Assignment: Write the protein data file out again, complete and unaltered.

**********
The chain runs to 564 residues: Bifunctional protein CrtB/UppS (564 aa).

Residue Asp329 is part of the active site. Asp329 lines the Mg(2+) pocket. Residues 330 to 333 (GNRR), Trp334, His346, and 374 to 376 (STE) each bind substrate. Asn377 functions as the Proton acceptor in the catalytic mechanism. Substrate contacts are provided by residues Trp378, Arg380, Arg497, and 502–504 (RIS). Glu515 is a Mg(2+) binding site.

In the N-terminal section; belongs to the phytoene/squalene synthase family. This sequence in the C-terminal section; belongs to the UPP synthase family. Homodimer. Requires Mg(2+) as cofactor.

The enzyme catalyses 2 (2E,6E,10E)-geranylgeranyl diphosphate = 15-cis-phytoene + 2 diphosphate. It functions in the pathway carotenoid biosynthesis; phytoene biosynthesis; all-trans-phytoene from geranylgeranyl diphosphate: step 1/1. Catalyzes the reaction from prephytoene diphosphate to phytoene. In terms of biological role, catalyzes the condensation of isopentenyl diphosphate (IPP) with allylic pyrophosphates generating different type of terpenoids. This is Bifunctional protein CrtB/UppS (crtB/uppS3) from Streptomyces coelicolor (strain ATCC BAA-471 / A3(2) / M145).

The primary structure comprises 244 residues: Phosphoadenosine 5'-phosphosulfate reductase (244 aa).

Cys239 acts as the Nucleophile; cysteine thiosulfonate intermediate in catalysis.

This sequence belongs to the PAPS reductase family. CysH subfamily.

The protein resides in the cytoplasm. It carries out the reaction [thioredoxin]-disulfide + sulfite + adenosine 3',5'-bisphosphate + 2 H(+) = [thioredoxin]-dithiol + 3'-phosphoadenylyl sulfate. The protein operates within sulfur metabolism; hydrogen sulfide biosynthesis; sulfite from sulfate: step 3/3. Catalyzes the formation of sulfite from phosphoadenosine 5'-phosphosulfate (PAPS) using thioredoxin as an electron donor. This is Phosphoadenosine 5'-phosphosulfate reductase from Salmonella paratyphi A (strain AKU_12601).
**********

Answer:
The chain runs to 564 residues: Bifunctional protein CrtB/UppS (564 aa).

Residue Asp329 is part of the active site. Asp329 lines the Mg(2+) pocket. Residues 330 to 333 (GNRR), Trp334, His346, and 374 to 376 (STE) each bind substrate. Asn377 functions as the Proton acceptor in the catalytic mechanism. Substrate contacts are provided by residues Trp378, Arg380, Arg497, and 502–504 (RIS). Glu515 is a Mg(2+) binding site.

In the N-terminal section; belongs to the phytoene/squalene synthase family. This sequence in the C-terminal section; belongs to the UPP synthase family. Homodimer. Requires Mg(2+) as cofactor.

The enzyme catalyses 2 (2E,6E,10E)-geranylgeranyl diphosphate = 15-cis-phytoene + 2 diphosphate. It functions in the pathway carotenoid biosynthesis; phytoene biosynthesis; all-trans-phytoene from geranylgeranyl diphosphate: step 1/1. Catalyzes the reaction from prephytoene diphosphate to phytoene. In terms of biological role, catalyzes the condensation of isopentenyl diphosphate (IPP) with allylic pyrophosphates generating different type of terpenoids. This is Bifunctional protein CrtB/UppS (crtB/uppS3) from Streptomyces coelicolor (strain ATCC BAA-471 / A3(2) / M145).

The primary structure comprises 244 residues: Phosphoadenosine 5'-phosphosulfate reductase (244 aa).

Cys239 acts as the Nucleophile; cysteine thiosulfonate intermediate in catalysis.

This sequence belongs to the PAPS reductase family. CysH subfamily.

The protein resides in the cytoplasm. It carries out the reaction [thioredoxin]-disulfide + sulfite + adenosine 3',5'-bisphosphate + 2 H(+) = [thioredoxin]-dithiol + 3'-phosphoadenylyl sulfate. The protein operates within sulfur metabolism; hydrogen sulfide biosynthesis; sulfite from sulfate: step 3/3. Catalyzes the formation of sulfite from phosphoadenosine 5'-phosphosulfate (PAPS) using thioredoxin as an electron donor. This is Phosphoadenosine 5'-phosphosulfate reductase from Salmonella paratyphi A (strain AKU_12601).